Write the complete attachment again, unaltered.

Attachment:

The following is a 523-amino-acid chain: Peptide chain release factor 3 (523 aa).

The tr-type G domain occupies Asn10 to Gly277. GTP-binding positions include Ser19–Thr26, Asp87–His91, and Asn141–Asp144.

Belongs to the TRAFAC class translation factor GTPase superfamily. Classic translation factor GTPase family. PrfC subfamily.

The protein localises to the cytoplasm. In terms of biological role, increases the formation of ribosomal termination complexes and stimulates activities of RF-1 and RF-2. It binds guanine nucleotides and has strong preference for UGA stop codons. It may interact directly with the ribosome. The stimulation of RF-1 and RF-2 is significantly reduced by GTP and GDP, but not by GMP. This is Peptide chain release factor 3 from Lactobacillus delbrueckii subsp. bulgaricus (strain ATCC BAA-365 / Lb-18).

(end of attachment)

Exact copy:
The following is a 523-amino-acid chain: Peptide chain release factor 3 (523 aa).

The tr-type G domain occupies Asn10 to Gly277. GTP-binding positions include Ser19–Thr26, Asp87–His91, and Asn141–Asp144.

Belongs to the TRAFAC class translation factor GTPase superfamily. Classic translation factor GTPase family. PrfC subfamily.

The protein localises to the cytoplasm. In terms of biological role, increases the formation of ribosomal termination complexes and stimulates activities of RF-1 and RF-2. It binds guanine nucleotides and has strong preference for UGA stop codons. It may interact directly with the ribosome. The stimulation of RF-1 and RF-2 is significantly reduced by GTP and GDP, but not by GMP. This is Peptide chain release factor 3 from Lactobacillus delbrueckii subsp. bulgaricus (strain ATCC BAA-365 / Lb-18).